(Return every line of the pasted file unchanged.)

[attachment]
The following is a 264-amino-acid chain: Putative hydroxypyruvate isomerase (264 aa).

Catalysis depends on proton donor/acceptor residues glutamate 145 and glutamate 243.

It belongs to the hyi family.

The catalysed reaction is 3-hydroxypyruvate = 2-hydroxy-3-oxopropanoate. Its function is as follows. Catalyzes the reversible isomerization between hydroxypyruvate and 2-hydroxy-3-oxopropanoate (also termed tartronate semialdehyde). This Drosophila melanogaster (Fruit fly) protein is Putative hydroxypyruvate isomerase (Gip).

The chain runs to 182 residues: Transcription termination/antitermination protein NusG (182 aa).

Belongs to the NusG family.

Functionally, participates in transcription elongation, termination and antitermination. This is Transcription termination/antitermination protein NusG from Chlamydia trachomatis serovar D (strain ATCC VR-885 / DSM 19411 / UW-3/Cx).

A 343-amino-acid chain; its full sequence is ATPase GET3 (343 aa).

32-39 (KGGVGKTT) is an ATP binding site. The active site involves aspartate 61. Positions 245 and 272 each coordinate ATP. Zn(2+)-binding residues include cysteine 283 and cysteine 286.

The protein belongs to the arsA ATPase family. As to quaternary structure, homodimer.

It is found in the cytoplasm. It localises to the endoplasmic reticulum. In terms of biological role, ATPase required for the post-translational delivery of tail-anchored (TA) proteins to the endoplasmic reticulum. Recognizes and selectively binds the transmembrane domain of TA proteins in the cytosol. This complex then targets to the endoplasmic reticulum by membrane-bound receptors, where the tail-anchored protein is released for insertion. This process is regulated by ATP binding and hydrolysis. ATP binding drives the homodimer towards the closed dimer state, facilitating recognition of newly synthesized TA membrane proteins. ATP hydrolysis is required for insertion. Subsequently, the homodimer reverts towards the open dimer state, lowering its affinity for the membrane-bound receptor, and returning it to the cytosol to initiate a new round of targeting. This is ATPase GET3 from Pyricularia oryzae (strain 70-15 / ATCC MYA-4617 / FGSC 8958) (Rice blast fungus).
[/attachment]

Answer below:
The following is a 264-amino-acid chain: Putative hydroxypyruvate isomerase (264 aa).

Catalysis depends on proton donor/acceptor residues glutamate 145 and glutamate 243.

It belongs to the hyi family.

The catalysed reaction is 3-hydroxypyruvate = 2-hydroxy-3-oxopropanoate. Its function is as follows. Catalyzes the reversible isomerization between hydroxypyruvate and 2-hydroxy-3-oxopropanoate (also termed tartronate semialdehyde). This Drosophila melanogaster (Fruit fly) protein is Putative hydroxypyruvate isomerase (Gip).

The chain runs to 182 residues: Transcription termination/antitermination protein NusG (182 aa).

Belongs to the NusG family.

Functionally, participates in transcription elongation, termination and antitermination. This is Transcription termination/antitermination protein NusG from Chlamydia trachomatis serovar D (strain ATCC VR-885 / DSM 19411 / UW-3/Cx).

A 343-amino-acid chain; its full sequence is ATPase GET3 (343 aa).

32-39 (KGGVGKTT) is an ATP binding site. The active site involves aspartate 61. Positions 245 and 272 each coordinate ATP. Zn(2+)-binding residues include cysteine 283 and cysteine 286.

The protein belongs to the arsA ATPase family. As to quaternary structure, homodimer.

It is found in the cytoplasm. It localises to the endoplasmic reticulum. In terms of biological role, ATPase required for the post-translational delivery of tail-anchored (TA) proteins to the endoplasmic reticulum. Recognizes and selectively binds the transmembrane domain of TA proteins in the cytosol. This complex then targets to the endoplasmic reticulum by membrane-bound receptors, where the tail-anchored protein is released for insertion. This process is regulated by ATP binding and hydrolysis. ATP binding drives the homodimer towards the closed dimer state, facilitating recognition of newly synthesized TA membrane proteins. ATP hydrolysis is required for insertion. Subsequently, the homodimer reverts towards the open dimer state, lowering its affinity for the membrane-bound receptor, and returning it to the cytosol to initiate a new round of targeting. This is ATPase GET3 from Pyricularia oryzae (strain 70-15 / ATCC MYA-4617 / FGSC 8958) (Rice blast fungus).